To Hell and Back with Anson Mount

Published August 9, 2012

ABOVE: ANSON MOUNT IN HELL ON WHEELS. PHOTO COURTESY OF CHRIS LARGE/AMC.

In AMC’s Wild West drama Hell on Wheels, Anson  Mount plays Cullen Bohannon, a man determined to avenge the brutal murder of his wife and son during the Civil War. As Bohannon, Mount hearkens back to the John Wayne era, where masculinity meant scowling, slugging whiskey, wordlessly saving damsels in distress, and being a straight shot (regardless of the volume of whiskey consumed). The role seems to agree with him.

Now 39, with salt-and-pepper hair and a gruff beard, it’s hard to imagine Anson Mount ever gracing the pages of Seventeen. Before the Tennessee native was cast alongside Common and Colm Meaney in Hell, however, he was most famous for playing Ben, the innocuous bad-boy love interest in the 2001 Britney Spears film Crossroads. Sometimes it takes a rancher’s hat to prove that you’re more than just a pretty face.

This week, Hell enters its second season. Interview called Anson in Calgary to find out how you turn revenge into a multi-season show and what it’s like working with Common.

EMMA BROWN: Hi Anson. Where are you right now?

MOUNT: I’m on my way to location in Calgary.

BROWN: Oh, you’re still shooting season two of Hell on Wheels?

MOUNT: Yeah, we’re shooting through the end of August.

BROWN: What’s your plan for after that?

MOUNT: My mom is playing in the USGA. She’s a former professional golfer and now she plays the amateur circuits. She finished in the quarterfinals for the USGA last year, so she’s playing again this year and I’m going to caddy for her. 

BROWN: Did you do that for her when you were a child?

MOUNT: Not so much. It’s something I started doing for her in the last six or seven years.

BROWN: I heard that your dad wrote for Playboy.

MOUNT: Yeah, he was the sportswriter for the magazine. Before that, he was the religion editor. He was one of the original executives.

BROWN: Religion?

MOUNT: Yeah, it catches a lot of people by surprise when they hear that, but Playboy ran a religion column from its inception, until the late—maybe mid—’60s. I think it was a very smart thing to do; instead of a boycott, they decided to open up a forum for debate, and my father was the editor of that column. Then they came up with the idea of the “Pigskin Preview” [Playboy‘s annual college football section] and asked if anybody had any sports experience, nobody raised their hand, and my father said “Well, I watch the games on Saturdays.” So, without any previous experience, my father was suddenly named a sportswriter, and he immediately contacted all the sports and athletic directors in the country asking for help. [laughs] For a long time he was the best football and basketball prognosticator in the business.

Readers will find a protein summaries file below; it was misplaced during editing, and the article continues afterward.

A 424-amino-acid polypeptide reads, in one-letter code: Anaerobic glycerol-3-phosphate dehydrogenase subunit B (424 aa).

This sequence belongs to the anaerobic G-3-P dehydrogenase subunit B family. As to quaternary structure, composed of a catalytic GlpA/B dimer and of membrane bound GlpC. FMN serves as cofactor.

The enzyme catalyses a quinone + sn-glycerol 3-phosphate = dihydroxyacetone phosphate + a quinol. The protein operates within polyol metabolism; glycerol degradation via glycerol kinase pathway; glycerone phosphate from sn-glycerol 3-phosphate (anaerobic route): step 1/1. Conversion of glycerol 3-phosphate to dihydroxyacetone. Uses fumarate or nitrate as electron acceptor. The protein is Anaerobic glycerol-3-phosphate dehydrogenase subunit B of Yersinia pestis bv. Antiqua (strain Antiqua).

BROWN: Did you get to go to a lot of games with him?

MOUNT: Well, we lived in rural Tennessee and at the time, we didn’t have any pro teams. So not really, no.

BROWN: It’s funny to think of a sportswriter living far away from all the action. Let’s talk about Hell on Wheels. What is Cullen going to do once he gets his revenge? It’s sort of his entire raison d’être at the moment.

MOUNT: Are you so sure he gets his revenge? 

BROWN: Well, there is a conveniently large amount of people he needs to track down and kill, but he’s very focused…

MOUNT: [laughs] Well, you got to understand that when you take a television show past the first season, your biggest challenge is to move from plot-based development to character-based development. Because you simply can’t sustain chasing after revenge for six seasons. It’s like Breaking Bad for me, if you had five seasons just about what it’s like to cook crystal meth, it wouldn’t be the show that it is. It matters in that it’s inherent in the plot, but in the second season it becomes about Walter White’s ego, and that you can sustain; you can write about it and you can develop a very interesting character reversal. You can’t have six seasons about revenge.  You simply can’t do it. So, the revenge is still there, but it’s not going to be the primary focus of the show. The show is about one thing and one thing only: ambition and dealing with the dark side of ambition.

BROWN: Do you think Cullen’s a good person?

MOUNT: [laughs] Good and bad are really arbitrary words when it comes to character. I think if I look at my characters in terms of black halves and white halves, I’d be a really shitty actor. No offense to you or to these questions—I just don’t think the question never really occurred to me, if he’s good or bad. He’s just a human being. I’m not interested in the heroes or the villains. I’m interested in playing people. I really don’t like it when I hear executives or writers—fortunately I have not had that experience on this show—but I really don’t like it when I hear people say, “Oh, you have to like your character.” No, you don’t have to fucking like my character. You have to understand my character. That’s my only job as an actor.